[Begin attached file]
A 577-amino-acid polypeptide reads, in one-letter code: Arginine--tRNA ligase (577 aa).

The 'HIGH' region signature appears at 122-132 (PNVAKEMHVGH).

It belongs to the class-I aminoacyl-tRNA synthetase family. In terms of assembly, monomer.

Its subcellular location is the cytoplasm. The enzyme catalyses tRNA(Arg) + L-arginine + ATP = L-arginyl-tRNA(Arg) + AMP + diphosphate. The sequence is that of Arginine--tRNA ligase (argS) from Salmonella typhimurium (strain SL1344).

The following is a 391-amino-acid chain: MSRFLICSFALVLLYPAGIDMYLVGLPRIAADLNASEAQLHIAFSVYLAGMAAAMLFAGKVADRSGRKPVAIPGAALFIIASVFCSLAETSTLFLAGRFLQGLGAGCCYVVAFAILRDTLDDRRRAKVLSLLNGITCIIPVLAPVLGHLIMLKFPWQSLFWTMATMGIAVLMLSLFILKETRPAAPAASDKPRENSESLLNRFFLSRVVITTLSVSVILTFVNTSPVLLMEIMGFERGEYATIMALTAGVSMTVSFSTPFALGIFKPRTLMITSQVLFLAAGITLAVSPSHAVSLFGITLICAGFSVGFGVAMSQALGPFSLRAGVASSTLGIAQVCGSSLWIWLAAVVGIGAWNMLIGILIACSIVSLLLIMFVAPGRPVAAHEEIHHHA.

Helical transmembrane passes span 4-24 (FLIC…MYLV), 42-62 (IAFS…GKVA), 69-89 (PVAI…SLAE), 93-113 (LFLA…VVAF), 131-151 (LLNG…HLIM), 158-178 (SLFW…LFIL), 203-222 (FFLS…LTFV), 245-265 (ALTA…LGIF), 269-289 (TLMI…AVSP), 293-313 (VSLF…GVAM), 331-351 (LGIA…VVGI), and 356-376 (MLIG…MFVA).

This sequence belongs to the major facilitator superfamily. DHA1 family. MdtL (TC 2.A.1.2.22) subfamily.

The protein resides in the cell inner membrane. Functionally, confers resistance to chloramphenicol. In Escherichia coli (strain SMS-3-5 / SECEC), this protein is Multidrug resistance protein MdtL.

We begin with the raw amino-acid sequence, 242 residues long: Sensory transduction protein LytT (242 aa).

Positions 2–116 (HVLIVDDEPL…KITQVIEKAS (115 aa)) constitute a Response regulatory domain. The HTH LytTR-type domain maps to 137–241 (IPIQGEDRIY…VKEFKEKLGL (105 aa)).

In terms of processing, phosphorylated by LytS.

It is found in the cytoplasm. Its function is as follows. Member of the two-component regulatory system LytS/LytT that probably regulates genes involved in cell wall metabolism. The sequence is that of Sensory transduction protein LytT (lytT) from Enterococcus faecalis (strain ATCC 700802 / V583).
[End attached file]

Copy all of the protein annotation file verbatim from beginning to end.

A 577-amino-acid polypeptide reads, in one-letter code: Arginine--tRNA ligase (577 aa).

The 'HIGH' region signature appears at 122-132 (PNVAKEMHVGH).

It belongs to the class-I aminoacyl-tRNA synthetase family. In terms of assembly, monomer.

Its subcellular location is the cytoplasm. The enzyme catalyses tRNA(Arg) + L-arginine + ATP = L-arginyl-tRNA(Arg) + AMP + diphosphate. The sequence is that of Arginine--tRNA ligase (argS) from Salmonella typhimurium (strain SL1344).

The following is a 391-amino-acid chain: MSRFLICSFALVLLYPAGIDMYLVGLPRIAADLNASEAQLHIAFSVYLAGMAAAMLFAGKVADRSGRKPVAIPGAALFIIASVFCSLAETSTLFLAGRFLQGLGAGCCYVVAFAILRDTLDDRRRAKVLSLLNGITCIIPVLAPVLGHLIMLKFPWQSLFWTMATMGIAVLMLSLFILKETRPAAPAASDKPRENSESLLNRFFLSRVVITTLSVSVILTFVNTSPVLLMEIMGFERGEYATIMALTAGVSMTVSFSTPFALGIFKPRTLMITSQVLFLAAGITLAVSPSHAVSLFGITLICAGFSVGFGVAMSQALGPFSLRAGVASSTLGIAQVCGSSLWIWLAAVVGIGAWNMLIGILIACSIVSLLLIMFVAPGRPVAAHEEIHHHA.

Helical transmembrane passes span 4-24 (FLIC…MYLV), 42-62 (IAFS…GKVA), 69-89 (PVAI…SLAE), 93-113 (LFLA…VVAF), 131-151 (LLNG…HLIM), 158-178 (SLFW…LFIL), 203-222 (FFLS…LTFV), 245-265 (ALTA…LGIF), 269-289 (TLMI…AVSP), 293-313 (VSLF…GVAM), 331-351 (LGIA…VVGI), and 356-376 (MLIG…MFVA).

This sequence belongs to the major facilitator superfamily. DHA1 family. MdtL (TC 2.A.1.2.22) subfamily.

The protein resides in the cell inner membrane. Functionally, confers resistance to chloramphenicol. In Escherichia coli (strain SMS-3-5 / SECEC), this protein is Multidrug resistance protein MdtL.

We begin with the raw amino-acid sequence, 242 residues long: Sensory transduction protein LytT (242 aa).

Positions 2–116 (HVLIVDDEPL…KITQVIEKAS (115 aa)) constitute a Response regulatory domain. The HTH LytTR-type domain maps to 137–241 (IPIQGEDRIY…VKEFKEKLGL (105 aa)).

In terms of processing, phosphorylated by LytS.

It is found in the cytoplasm. Its function is as follows. Member of the two-component regulatory system LytS/LytT that probably regulates genes involved in cell wall metabolism. The sequence is that of Sensory transduction protein LytT (lytT) from Enterococcus faecalis (strain ATCC 700802 / V583).